Exploring the backroads of Sugar Hill.
In all my conversations with you, I always tell you to look for the back roads. To look for the views that don’t get photographed as often. I don’t mean to say ignore the iconic views like the Jenne farm in Vermont or the Lily pond on the Kancamagus highway. But to look for those back roads with funny names that may not have an Iconic farm or covered bridge but do have a view to make your eyes water.
But a word of warning, do this because you want to explore and be happy with what you find. I worry that I set your expectations to high and you may be disappointed. Take this journey not in hopes that the final iconic destination will make you happy. Take the journey because it’s the journey itself that makes you smile.
Much of the following suggestions are south of Sugar Hill and I will warn you now, make sure that you use common sense. I was traveling down a dirt road that kept closing in on me and the friend driving and he was asking, “are you sure this is a road?”. Soon it was leading across a farmers field and even though the gazetteer said this was a road, we turned around to try other roads. Don’t miss the last one, I think you will like that one a lot!
Toad Hill Road
This is one of those “funny named” roads that I look for. I “think” the rain slicked road shot from the last article was from somewhere along Toad Hill Rd. For the most part Toad hill Rd is just a back country lane with a few homes along it and while I don’t recall any real great pictures, you will see the that the road is tree lined with many different varieties of trees (heavy on the maples and birch). So if you don’t mind driving through a tunnel of fall color, you won’t mind driving along it.
All in all the drive along this road in quiet and unassuming and while I would love to say there was a great farm or other Iconic view to be found, In general Toad Hill, you will meander your way back to Sugar Hill Rd (Route 117) and come out one side or the other of Polly’s pancake Parlor. I never seem to be able to get away from there. 🙂
Sugar Hill Maple Farm
On Easton road you will find the Sugar Hill Maple Farm. This was one of my first finds back in 2008 when I found the Beaver pond on a cloudy, foggy morning. Continuing north from there I strayed onto the… (no… I did not mean, stayed on), on to the various roads like Sugar Hill Rd., Toad Hill., and then Easton Rd.
According to what I read, this is a conservation property and I pull my car to the side as far as I can and walk up and down the road looking for good compositions. There is the barn and there was an old truck down in the field near some trees. But to me the best feature is the hill at the back of the property that is covered in sugar maples.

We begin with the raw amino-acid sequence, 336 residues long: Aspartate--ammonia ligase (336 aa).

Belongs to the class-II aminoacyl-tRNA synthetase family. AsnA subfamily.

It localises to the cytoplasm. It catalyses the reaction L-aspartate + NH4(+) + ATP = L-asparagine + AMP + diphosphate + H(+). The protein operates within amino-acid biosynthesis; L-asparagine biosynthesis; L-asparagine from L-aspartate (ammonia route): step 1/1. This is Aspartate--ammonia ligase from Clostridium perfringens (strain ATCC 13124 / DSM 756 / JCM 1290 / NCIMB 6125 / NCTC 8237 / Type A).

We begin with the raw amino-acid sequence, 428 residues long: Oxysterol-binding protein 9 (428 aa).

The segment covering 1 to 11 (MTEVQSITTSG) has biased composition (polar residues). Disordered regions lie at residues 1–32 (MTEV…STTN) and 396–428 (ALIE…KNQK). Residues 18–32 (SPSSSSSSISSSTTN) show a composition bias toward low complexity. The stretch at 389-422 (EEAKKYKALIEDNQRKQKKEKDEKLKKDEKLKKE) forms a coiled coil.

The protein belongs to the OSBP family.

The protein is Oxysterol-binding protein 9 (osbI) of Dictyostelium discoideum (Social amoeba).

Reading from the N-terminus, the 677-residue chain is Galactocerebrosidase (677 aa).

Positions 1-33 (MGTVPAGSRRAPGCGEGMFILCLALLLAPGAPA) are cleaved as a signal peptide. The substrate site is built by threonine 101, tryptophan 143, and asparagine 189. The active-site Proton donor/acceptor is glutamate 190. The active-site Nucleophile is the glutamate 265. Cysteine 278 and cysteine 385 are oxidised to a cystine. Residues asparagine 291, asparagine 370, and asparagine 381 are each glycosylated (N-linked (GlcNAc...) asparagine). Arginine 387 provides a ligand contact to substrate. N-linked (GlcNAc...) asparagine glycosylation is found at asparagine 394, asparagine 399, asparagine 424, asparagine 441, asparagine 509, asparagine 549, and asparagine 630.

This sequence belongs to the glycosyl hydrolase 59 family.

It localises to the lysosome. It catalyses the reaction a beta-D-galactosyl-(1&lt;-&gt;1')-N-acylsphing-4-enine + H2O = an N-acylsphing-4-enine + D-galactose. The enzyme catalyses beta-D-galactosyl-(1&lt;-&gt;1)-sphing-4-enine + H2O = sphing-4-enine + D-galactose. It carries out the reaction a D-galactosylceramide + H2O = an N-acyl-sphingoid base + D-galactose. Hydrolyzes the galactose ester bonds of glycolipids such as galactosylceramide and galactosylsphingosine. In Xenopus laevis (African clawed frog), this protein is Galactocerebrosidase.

This can give you a great backdrop for the foreground items, near the road. Either way I enjoyed finding this place.
Now let’s move to the North of Sugar Hill.
Coffin Pond or Streeter Pond road
You can follow Route 17 back down to Route 18 and head North. It’s only a short distance and be prepared to stop. There is a pull out on Route 18 but you should take the left onto Streeter Pond Rd. It’s slower and easier to get someone off your bumper once you make a left. (a right if you are coming south on Route 18 from Littleton.
Coffin Pond is a small pond that has a decent sized hill behind it, allowing for incredible reflections. The Gale river runs into the pond and this past year was very low so I didn’t stop for any pics. As you can see above and below, there are small hillocks in the pond with evergreens and grasses. I caught it on a cloudy day (so-so) but as sometimes happens, the sun broke out on the hill causing a burst of color on the hill and the pond was like glass… Nuff said.
I haven’t driven up the road to Streeter Pond which is further up the road. Maybe you have a picture of this pond and you can post it to the New England fall Foliage FaceBook page???
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I live in Salem, Massachusetts and work as a blogger and Travel Photographer. I'm also the founder of the New England Photography Guild.
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I started with Yankee Magazine as their first blogger on everything fall foliage. Now I blog on my own blog on my favorite subject, telling leaf peepers where the fall foliage is showing up in New England and helping them (to some extent) plan their fall foliage vacations.